The people at the homeless program that worked with BBH on the project in Austin, Front Steps, is happy with the program, despite negative comments from some people. Front Steps' spokesperson Mitchell Gibbs had this to say about what thye project has done for the men, and it goes a lot beyond the $20/day they earned. This is from BuzzFeed, as linked from O'Dwyer's PR Blog.
    ...
    "Clients in case management were referred by their case managers directly to the advertising agency which selected 10 of the 18 referrals.

    This pilot is based on the street newspaper model and may provide an insight into the public's willingness to digitally interact with the homeless.

    Thursday was our training day and there was so much energy in the room! Especially when each person received their t-shirts with their names on them and viewed their hotspot profiles for the first time. Friday and Saturday were pretty bleak... the downpour of rain had kept SXSW participants indoors or dashing from dry spot to dry spot, and thus not much business for our clients. They were a little down, but several were anxious to get back out there and try anyway. Great spirit. When the rain stopped... there was again that rush of energy as they dashed into the sunny afternoon. "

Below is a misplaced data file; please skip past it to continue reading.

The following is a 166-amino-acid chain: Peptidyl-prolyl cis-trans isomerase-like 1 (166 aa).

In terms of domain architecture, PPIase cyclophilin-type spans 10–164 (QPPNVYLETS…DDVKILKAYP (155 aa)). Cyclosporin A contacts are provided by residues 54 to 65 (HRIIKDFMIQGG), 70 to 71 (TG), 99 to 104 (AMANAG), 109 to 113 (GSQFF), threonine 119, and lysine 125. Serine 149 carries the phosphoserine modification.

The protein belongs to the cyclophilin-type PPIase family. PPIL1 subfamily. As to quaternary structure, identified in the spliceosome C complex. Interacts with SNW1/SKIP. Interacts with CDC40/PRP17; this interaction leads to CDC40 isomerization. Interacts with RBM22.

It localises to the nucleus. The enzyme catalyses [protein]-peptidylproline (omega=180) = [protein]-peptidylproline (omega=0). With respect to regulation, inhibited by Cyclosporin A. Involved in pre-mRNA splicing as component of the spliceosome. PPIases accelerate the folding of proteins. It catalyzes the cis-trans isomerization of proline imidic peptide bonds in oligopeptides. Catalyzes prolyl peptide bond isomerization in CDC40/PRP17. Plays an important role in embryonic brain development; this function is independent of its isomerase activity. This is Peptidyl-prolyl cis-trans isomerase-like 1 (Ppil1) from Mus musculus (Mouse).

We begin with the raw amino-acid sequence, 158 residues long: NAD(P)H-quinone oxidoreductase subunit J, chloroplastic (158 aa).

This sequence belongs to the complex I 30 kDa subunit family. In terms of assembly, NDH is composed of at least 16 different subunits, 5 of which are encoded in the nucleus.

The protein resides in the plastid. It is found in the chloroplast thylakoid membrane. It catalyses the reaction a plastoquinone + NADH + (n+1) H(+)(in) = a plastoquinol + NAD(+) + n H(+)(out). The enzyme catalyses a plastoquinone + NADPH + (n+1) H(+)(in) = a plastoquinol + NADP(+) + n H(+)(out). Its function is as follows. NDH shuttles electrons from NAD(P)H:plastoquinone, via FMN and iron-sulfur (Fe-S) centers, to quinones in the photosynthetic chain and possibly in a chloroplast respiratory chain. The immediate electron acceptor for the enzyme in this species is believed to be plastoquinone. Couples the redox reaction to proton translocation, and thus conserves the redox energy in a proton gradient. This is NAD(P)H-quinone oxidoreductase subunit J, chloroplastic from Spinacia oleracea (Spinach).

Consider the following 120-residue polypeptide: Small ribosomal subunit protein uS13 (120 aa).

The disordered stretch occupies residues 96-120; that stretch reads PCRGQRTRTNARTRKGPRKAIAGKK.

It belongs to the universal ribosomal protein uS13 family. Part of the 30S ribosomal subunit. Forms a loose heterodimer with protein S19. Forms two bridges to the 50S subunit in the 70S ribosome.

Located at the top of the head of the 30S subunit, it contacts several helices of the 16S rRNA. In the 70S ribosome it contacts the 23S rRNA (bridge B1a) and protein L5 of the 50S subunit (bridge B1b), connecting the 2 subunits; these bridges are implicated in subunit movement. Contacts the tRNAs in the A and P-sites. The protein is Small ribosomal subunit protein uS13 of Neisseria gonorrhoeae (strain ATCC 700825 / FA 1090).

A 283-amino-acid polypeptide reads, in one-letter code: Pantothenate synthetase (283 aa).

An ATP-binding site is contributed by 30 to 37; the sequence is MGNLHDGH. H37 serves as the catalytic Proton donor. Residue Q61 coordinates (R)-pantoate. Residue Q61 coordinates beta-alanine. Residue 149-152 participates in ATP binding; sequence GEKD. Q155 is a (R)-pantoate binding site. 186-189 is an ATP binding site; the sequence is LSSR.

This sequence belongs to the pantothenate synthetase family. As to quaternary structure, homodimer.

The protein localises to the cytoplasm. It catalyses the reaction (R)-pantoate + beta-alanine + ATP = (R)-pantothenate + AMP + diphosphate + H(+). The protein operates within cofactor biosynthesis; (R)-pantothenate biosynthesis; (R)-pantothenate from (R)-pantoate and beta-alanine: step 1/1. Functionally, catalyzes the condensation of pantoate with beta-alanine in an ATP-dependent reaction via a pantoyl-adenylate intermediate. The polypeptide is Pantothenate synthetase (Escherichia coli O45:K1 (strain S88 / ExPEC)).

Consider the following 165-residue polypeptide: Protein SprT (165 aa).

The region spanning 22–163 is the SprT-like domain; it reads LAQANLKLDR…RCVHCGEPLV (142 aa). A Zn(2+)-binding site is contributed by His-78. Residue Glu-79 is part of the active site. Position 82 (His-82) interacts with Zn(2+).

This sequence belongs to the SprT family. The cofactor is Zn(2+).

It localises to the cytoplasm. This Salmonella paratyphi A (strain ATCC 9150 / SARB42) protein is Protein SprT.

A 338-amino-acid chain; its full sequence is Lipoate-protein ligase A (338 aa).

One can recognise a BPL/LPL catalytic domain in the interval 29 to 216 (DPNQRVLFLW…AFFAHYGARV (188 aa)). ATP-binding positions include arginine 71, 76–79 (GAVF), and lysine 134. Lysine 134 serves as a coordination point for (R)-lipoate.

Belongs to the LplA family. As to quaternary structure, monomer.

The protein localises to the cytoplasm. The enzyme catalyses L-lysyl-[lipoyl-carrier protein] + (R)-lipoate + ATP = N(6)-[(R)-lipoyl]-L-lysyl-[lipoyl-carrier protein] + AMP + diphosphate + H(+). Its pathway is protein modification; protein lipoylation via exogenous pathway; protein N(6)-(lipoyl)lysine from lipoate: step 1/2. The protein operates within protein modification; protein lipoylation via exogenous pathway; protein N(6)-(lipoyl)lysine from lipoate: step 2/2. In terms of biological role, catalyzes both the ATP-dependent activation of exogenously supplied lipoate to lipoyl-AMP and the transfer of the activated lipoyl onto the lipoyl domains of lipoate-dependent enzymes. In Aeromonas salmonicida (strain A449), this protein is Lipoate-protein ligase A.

Clearly, this gave the men some feeling of hope and purpose, even if for a short time.

    David Reich

    @Jeanne... You missed a point, or perhaps I didn't explain it well enough.

    The homeless men participating in the program were paid $20/day, but they were given special shirts that had their first name and also suggested a small donation per 15 minutes of WiFi connection -- I think it was $2, or maybe $5. So although the men weren't asking for donations themselves, the T-shirts made it clear that donations would be gladly accepted.

    And the purpose of this wasn't to get publicity for the men in hopes of someone offering them jobs. It was to call attention to the homeless situation and to try to humanize these people.

    For a good look at how the people who run the homeless program in Austin viewed this program, see my comment above, which is from one of the directors at the shelter.

    Jeanne Byington

    David,

    While your clarification addressed the tip issue, it didn't comfort me. The agency shortchanged the homeless men. Had they paid the Federal minimum wage--$7.25/hour--I wouldn't have an argument.